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Michigan Nonprofit Association

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Finally, support for small nonprofits that kept communities together during the pandemic

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Finally support

“Of the 23 (relief) programs that were aimed at helping businesses, only three of them were open to nonprofits," says Joan Gustafson, external affairs officer for MNA. “Even when they were eligible, that sometimes wasn’t clear, and the administration of the funds wasn’t ideal for the nonprofit sector.”

MNA decided to lobby for a state relief fund for nonprofits that would be funded with American Rescue Plan Act money. Their original ask was for $35 million, but the state legislature upped that to $50 million when they included the fund in the state budget for the 2023 fiscal year. The funds are a one-time infusion of cash, are aimed at small nonprofits with less than 15 employees with budgets of $1 million or less, and, most critically, are general operating funds.

Finally, support for small nonprofits that kept communities together during the pandemic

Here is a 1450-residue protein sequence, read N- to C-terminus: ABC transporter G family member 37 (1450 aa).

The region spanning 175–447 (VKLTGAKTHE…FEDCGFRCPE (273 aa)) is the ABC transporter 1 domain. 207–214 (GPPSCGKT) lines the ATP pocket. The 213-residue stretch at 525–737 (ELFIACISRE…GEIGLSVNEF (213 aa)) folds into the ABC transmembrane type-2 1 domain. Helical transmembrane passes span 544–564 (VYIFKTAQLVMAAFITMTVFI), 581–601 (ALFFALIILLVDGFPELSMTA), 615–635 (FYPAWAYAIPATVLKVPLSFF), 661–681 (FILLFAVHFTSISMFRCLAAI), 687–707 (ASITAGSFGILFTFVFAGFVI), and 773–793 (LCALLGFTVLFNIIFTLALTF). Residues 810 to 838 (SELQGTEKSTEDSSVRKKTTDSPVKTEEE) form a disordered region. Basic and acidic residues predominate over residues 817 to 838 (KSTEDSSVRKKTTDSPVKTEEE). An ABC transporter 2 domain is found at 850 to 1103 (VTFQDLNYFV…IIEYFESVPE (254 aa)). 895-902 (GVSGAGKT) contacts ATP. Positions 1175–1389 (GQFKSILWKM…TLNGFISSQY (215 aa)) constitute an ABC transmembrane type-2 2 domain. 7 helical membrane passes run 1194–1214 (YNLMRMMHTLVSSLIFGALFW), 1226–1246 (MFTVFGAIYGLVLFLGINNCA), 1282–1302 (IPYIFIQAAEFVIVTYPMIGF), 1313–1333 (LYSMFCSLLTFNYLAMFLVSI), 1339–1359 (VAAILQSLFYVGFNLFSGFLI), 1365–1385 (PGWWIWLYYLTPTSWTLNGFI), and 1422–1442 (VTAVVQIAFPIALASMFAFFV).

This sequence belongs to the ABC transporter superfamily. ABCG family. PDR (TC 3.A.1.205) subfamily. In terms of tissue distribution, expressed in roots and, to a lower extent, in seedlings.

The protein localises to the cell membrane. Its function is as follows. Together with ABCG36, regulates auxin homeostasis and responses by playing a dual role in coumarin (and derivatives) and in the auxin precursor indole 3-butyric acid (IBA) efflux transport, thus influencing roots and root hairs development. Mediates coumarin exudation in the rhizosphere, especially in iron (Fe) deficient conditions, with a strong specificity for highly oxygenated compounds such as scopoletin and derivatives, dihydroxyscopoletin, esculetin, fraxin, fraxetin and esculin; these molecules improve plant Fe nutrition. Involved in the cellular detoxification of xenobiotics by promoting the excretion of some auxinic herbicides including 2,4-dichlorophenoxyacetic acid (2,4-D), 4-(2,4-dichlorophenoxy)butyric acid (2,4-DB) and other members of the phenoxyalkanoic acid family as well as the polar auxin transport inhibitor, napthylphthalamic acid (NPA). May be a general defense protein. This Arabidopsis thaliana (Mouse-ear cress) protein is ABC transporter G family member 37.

In March 2020, as the world shut down, nonprofits stepped up. As businesses closed – some forever – people lost jobs, and everyone struggled to find their new normal, the nonprofit sector distributed food, found masks and gloves and hand sanitizer when they were in short supply, and generally were holding things together for their communities in ways large and small.

That effort did not come without a cost. Few nonprofits were able to access bailout programs such as the Paycheck Protection Program. While many donors used the influx of cash from the government stimulus payments to increase their charitable giving, that money has dried up. Meanwhile, demand for services has continued to be high and is increasing as many of the government programs that helped get people through the worst of the pandemic, such as eviction protection and universal school meals, come to a close.

The Michigan Nonprofit Association was aware of the challenges its members were facing, and began to think about ways they could help meet them.

Read the full nonprofit journal article here.

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